Trump says he spoke with Taleban official on Afghan peace deal

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Trump makes his way to board Marine One before departing from the South Lawn of the White House. PHOTO: AFP

WASHINGTON (BLOOMBERG) - President Donald Trump spoke by phone with a top leader of the Taleban about the recent peace agreement reached in Qatar.

Trump, speaking on Tuesday (March 3) as he left the White House, called the conversation a "very good talk" and said they agreed to fulfilling the agreement to reduce violence in Afghanistan.

Taleban spokesman Zabihullah Mujahed said earlier that Trump had spoken with Mullah Abdul Ghani Baradar, who signed the peace accord with the US in Qatar on Saturday.

The accord marked a concrete step toward ending a 19-year US troop presence in Afghanistan following the American invasion in late 2001.

The call is believed to be the first one between a US president and top Taleban official since the US invaded Afghanistan following the Sept 11, 2001, terror attacks.

At the time, the Taleban ruled the country and refused to surrender Al-Qaeda leader Osama bin Laden, who eventually fled to neighbouring Pakistan before being killed by US forces in 2011.

Trump has shown a penchant for being open to talking or meeting with foreign leaders at odds with the US.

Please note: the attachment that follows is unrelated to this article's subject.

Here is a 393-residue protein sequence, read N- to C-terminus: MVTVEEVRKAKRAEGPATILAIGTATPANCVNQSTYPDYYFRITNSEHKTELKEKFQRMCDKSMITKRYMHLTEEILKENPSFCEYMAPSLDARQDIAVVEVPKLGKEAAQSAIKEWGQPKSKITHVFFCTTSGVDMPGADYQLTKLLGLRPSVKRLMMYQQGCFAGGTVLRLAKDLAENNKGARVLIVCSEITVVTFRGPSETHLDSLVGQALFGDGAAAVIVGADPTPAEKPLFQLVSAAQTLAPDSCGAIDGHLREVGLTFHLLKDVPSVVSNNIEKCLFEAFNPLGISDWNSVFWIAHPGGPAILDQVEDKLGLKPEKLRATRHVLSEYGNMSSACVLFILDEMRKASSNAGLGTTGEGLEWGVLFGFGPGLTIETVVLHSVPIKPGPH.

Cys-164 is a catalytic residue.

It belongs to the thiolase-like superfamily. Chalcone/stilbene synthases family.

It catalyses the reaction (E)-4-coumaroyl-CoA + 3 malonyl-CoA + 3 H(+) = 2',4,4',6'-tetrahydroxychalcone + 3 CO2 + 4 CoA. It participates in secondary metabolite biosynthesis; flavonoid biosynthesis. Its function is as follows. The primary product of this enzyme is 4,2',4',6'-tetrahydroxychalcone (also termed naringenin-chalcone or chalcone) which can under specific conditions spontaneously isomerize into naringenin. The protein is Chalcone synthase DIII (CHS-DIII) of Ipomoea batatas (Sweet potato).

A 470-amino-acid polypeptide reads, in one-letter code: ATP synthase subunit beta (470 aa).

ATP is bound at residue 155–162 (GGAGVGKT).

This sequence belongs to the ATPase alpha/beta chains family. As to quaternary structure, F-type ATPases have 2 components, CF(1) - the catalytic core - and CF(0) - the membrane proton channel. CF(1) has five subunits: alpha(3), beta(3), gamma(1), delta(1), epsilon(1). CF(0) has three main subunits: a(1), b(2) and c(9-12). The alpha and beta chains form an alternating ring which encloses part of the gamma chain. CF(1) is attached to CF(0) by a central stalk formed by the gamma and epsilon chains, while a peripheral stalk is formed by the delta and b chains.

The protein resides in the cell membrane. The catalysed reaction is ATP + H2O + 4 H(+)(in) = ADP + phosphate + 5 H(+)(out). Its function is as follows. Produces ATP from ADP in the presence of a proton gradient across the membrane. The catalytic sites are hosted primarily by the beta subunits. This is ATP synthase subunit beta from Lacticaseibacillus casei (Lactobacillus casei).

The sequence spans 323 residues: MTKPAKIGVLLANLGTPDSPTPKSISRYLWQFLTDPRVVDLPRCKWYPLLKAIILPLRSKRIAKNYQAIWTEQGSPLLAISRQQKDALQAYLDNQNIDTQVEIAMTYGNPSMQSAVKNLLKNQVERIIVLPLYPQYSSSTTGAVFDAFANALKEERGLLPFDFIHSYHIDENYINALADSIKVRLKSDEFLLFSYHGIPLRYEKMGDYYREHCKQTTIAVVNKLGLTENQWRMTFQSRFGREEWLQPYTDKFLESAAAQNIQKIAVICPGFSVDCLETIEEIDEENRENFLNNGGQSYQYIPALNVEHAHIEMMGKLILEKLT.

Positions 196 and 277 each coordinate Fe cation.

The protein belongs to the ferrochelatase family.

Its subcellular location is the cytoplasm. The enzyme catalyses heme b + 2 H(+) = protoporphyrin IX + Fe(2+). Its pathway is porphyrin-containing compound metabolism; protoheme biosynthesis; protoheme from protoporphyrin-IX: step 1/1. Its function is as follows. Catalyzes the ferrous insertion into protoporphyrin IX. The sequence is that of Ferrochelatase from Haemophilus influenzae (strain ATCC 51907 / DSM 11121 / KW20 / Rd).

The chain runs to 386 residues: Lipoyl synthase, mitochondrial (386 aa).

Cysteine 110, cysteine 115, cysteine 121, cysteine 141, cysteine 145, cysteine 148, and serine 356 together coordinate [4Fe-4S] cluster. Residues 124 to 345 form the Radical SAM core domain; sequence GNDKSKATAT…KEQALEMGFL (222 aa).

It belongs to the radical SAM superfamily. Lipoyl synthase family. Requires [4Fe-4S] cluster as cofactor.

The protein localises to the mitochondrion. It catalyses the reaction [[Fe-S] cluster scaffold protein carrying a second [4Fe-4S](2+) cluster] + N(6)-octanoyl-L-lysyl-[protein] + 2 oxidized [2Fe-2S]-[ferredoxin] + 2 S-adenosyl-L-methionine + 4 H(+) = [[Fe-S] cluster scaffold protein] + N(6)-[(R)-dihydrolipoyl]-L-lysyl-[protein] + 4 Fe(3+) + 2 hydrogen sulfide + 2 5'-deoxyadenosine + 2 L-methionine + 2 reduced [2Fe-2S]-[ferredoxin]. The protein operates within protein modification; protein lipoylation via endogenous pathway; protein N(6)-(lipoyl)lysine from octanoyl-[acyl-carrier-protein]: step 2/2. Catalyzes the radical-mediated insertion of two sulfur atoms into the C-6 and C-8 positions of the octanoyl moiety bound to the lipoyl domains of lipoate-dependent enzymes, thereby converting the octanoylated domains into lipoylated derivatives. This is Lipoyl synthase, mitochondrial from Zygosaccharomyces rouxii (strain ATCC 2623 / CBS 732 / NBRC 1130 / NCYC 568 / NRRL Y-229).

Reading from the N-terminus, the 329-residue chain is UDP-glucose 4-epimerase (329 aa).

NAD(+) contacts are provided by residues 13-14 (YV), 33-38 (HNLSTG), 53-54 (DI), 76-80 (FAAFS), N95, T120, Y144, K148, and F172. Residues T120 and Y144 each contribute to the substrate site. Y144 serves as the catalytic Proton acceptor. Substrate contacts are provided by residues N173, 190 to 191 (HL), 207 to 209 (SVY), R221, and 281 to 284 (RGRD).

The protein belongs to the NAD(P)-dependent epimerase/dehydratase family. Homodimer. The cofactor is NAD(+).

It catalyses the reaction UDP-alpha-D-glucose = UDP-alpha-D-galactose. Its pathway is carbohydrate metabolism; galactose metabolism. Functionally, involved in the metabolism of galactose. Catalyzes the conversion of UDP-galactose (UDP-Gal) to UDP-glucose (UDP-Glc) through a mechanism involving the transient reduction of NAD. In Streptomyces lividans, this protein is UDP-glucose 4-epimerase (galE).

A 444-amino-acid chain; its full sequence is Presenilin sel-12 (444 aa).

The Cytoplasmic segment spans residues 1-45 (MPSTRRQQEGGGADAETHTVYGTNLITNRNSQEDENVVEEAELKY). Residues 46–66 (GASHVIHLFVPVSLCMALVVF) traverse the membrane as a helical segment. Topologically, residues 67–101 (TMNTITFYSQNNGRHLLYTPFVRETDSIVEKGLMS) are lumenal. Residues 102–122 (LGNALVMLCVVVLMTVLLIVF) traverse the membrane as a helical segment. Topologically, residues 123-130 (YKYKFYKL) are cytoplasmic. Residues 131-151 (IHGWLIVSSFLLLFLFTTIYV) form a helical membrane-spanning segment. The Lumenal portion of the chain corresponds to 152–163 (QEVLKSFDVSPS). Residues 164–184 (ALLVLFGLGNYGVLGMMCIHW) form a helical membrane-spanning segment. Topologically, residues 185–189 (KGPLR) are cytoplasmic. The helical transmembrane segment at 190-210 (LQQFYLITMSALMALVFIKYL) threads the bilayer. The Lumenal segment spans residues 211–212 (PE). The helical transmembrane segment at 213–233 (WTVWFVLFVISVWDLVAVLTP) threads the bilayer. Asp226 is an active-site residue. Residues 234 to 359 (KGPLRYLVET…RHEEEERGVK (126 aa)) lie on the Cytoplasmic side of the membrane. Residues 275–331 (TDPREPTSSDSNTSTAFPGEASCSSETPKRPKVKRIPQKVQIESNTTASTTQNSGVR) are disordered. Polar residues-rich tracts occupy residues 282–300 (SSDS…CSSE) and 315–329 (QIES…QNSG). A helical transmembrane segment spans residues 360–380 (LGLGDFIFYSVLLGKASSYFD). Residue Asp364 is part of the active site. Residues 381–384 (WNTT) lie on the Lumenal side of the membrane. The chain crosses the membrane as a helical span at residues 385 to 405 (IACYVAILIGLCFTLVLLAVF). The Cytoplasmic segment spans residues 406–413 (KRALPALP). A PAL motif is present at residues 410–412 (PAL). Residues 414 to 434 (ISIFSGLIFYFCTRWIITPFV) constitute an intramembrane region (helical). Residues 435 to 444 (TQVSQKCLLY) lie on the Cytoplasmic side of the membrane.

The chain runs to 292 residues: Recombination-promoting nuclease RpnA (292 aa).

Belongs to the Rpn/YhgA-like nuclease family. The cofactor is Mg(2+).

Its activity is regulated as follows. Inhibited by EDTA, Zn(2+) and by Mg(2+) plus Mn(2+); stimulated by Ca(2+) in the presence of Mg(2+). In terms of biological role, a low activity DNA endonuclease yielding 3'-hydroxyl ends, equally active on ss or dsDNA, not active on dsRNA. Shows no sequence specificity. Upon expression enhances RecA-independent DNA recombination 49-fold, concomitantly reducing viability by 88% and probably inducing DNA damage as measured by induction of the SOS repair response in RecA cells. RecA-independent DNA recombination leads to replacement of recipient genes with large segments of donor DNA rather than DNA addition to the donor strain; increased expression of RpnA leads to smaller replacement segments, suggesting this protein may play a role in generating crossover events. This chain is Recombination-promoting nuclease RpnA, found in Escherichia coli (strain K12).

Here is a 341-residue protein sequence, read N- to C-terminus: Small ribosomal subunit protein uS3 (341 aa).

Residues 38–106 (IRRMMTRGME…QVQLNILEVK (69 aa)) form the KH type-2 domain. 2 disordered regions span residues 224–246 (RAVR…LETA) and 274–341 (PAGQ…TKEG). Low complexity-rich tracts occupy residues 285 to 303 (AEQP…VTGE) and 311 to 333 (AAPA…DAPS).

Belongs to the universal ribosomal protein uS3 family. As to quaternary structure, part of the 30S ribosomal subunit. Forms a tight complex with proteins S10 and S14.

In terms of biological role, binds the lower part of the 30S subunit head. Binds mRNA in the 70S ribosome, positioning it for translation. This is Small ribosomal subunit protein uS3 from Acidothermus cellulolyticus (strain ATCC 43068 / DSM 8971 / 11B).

He broke decades of precedent when he met North Korean leader Kim Jong Un in Singapore in 2018 in an effort to jump start talks over Pyongyang's nuclear programme.

He's also lavished praise on Russian President Vladimir Putin, Chinese President Xi Jinping and Egyptian President Abdel-Fattah El-Sisi.

The president, speaking on Saturday in a press conference at the White House, said he plans to meet personally with Taleban leaders "in the not-too-distant future."

"I really believe the Taleban wants to do something to show that we're not all wasting time," Trump said.

"If bad things happen, we'll go back."

The peace deal signed on Saturday helps Trump fulfill a 2016 campaign promise to begin pulling American forces out of what he's called "endless wars."

The agreement calls for US troop levels to fall to 8,600 within 135 days, from about 13,000 now, and for all US forces to withdraw in 14 months if the accord holds.

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